Congress Needs to Lose Its Too-Big-to-Fail Status
Last August, as part of an agreement to raise the U.S. debt ceiling, Congress created the Joint Select Committee on Deficit Reduction to come up with a minimum of $1.2 trillion of cuts over the next 10 years.
Failure of the so-called supercommittee to produce a bill with at least that much in savings would trigger automatic spending cuts of an equal amount, divided equally between defense and nondefense spending, starting in 2013.
“The sequester wasn’t meant to be implemented,” Jeffrey Zients, the acting director of the Office of Management and Budget, said in a July 10 op-ed on Politico.com. “It was designed to cause cuts so deep that just threatening them would force members of Congress to agree on a big, balanced package of deficit reduction.”
The stick was about as terrifying as the carrot was tempting. The supercommittee failed to reach an agreement on spending cuts, or, more correctly, cuts in the growth of government spending. Now lawmakers insist that the sequester can’t happen, with Republicans warning of the risks from gutting the military, and Democrats whining about slashing domestic programs. Zients agrees, saying the cuts “would be terrible for our country” and “don’t have to happen.”
In other words, Congress isn’t accountable for its actions.
Sound familiar? An institution makes decisions or takes actions, the consequences of which are so dire -- think “systemic risk” -- that they necessitate an intervention or a bailout. The big banks? Try the U.S. Congress. The same too-big- to-fail principle applies. Maybe the same break-them-up solution does, too.
The banks failed to perform due diligence when they made loans to unqualified homebuyers. They sold the mortgages before the ink was dry to investment banks that packaged, sliced and diced the loans and sold pieces to investors. When the pile of bad debt threatened to sink the financial system, the Federal Reserve and U.S. government stepped in to rescue the banks in order to save the economy from collapse.
The same holds true for Congress, which acted irresponsibly (again) by focusing on short-term fixes instead of long-term solutions to the deficit. Now, with the expiration of an array of tax cuts and spending measures threatening to send the economy into recession, according to budget experts, lawmakers get a second chance.
Senator Patty Murray, Democrat of Washington, said earlier this week that her party was ready to let the economy drive over the fiscal cliff if Republicans didn’t agree to raise taxes on top earners. This seems more like a negotiating ploy than a real threat. If businesses really are holding off on new investments until they see how things play out, then doing nothing runs the risk of weakening the economy further and angering voters in November.
At the last minute, our elected representatives will probably patch something together to avert the fiscal cliff. In other words, like the banks, they will live to die another day.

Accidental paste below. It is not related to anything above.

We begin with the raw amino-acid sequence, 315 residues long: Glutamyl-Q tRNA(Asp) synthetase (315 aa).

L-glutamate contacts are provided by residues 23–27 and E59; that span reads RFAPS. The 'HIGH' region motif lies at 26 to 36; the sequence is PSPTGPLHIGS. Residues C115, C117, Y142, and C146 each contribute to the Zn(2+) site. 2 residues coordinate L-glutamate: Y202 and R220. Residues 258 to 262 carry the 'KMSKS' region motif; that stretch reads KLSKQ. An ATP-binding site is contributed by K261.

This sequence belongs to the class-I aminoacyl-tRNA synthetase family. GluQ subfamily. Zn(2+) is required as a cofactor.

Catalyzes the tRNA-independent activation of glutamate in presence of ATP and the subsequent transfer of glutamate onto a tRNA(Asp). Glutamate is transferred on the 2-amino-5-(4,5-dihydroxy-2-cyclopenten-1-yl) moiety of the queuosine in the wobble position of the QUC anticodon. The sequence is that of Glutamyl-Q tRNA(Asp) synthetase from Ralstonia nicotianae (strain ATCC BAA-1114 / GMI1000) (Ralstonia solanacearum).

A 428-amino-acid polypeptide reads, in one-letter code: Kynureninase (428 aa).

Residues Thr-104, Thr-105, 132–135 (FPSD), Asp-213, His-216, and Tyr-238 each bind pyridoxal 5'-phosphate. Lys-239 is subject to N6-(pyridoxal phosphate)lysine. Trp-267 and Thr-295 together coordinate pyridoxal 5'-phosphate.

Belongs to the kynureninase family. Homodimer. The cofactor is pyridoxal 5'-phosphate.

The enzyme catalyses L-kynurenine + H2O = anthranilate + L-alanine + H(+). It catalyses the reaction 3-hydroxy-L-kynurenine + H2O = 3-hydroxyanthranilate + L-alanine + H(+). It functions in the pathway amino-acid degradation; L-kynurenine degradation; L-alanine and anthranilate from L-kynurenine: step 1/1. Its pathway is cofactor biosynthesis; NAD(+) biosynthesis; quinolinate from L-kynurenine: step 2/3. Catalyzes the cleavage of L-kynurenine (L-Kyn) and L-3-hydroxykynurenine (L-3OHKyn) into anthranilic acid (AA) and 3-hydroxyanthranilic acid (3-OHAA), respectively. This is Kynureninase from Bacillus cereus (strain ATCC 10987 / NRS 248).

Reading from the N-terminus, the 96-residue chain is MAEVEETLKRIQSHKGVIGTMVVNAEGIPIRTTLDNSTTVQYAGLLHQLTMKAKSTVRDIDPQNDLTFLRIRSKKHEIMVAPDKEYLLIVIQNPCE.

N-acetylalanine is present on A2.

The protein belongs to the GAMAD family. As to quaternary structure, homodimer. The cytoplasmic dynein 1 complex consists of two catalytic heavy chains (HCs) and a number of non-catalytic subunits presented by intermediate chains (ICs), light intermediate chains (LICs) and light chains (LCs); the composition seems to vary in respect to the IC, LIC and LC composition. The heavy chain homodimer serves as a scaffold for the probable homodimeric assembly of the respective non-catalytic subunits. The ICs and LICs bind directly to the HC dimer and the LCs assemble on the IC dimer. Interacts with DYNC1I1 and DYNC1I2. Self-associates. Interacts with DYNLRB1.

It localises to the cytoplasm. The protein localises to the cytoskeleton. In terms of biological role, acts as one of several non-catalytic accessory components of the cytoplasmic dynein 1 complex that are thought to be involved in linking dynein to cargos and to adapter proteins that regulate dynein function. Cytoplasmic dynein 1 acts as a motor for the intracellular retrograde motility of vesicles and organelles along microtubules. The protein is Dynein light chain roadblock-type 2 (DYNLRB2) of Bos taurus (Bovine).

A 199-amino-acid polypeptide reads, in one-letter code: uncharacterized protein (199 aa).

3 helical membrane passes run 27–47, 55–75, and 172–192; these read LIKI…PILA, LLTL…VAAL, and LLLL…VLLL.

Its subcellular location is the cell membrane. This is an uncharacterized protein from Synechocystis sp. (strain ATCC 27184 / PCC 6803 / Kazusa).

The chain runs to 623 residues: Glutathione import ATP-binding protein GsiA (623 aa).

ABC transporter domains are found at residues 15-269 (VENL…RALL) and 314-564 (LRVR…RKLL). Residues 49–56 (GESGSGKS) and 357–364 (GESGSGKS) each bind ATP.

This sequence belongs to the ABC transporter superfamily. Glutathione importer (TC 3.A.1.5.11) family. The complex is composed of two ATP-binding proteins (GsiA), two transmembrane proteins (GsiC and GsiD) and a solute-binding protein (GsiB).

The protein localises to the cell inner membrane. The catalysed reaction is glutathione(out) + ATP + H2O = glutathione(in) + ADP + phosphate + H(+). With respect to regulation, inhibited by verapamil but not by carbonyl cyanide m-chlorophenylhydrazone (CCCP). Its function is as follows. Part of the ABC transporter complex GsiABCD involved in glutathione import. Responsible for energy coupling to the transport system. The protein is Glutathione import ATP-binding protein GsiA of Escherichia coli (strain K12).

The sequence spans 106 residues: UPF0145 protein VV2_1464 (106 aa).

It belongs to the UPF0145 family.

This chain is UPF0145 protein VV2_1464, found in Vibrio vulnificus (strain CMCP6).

Perhaps we should think about breaking up the legislative body, or the equivalent: shortening the lifespan of any class of lawmakers.
There’s only one problem: It would take a constitutional amendment, as dictated by a 1995 Supreme Court decision. The president’s term is already limited to two by the 22nd Amendment. It would be much more difficult to get two-thirds of both houses of Congress to effectively vote themselves out of office.
That said, 185 members of the House and Senate have signed the U.S. Term Limits Constitutional Amendment Pledge, which would limit terms to three in the House and two in the Senate. A handful of lawmakers, including Senator Tom Coburn, Republican of Oklahoma, have imposed term limits on themselves. Opinion polls suggest that 70 percent or more of the public favors limited terms in office for members of Congress. (Voters seem to make an exception for their own representative.)
The nation’s Founding Fathers were afraid of creating a permanent ruling class, like the English aristocracy, and believed in rotation in office -- an idea that dates back to ancient Greece. One of the founders, George Mason, saw value in legislators returning to live among constituents in order to “participate in their burdens.” James Madison worried that legislators seeking re-election would serve their narrow self- interest at the expense of the country’s.
He was right to worry. The U.S. has created something akin to a permanent political class, with the incumbency rate for the House averaging 93 percent over the last 24 elections.
“Few things in life are more predictable than the chances of an incumbent member of the U.S. House of Representatives winning re-election,” the Center for Responsive Politics wryly notes in a comment on its website.
It makes you wonder what all the fuss over “wave elections” is about if incumbency confers such a powerful advantage.
Wouldn’t we be better off if the U.S. enacted term limits to force frequent rotation in office? Something automatic -- at least more automatic than next year’s spending cuts, which are unlikely to happen.
(Caroline Baum, author of “Just What I Said,” is a Bloomberg View columnist. The opinions expressed are her own.)
Today’s highlights: the editors on a pricey new weapon for fighting AIDS and on the Pentagon’s upcoming budget war; Michael Kinsley on why Mitt Romney’s faith is his best asset; Ezra Klein on the Romney who could’ve been; Amir Sufi on eminent domain as an answer to housing debt; Nell Minow on the zombies hanging around corporate boardrooms.
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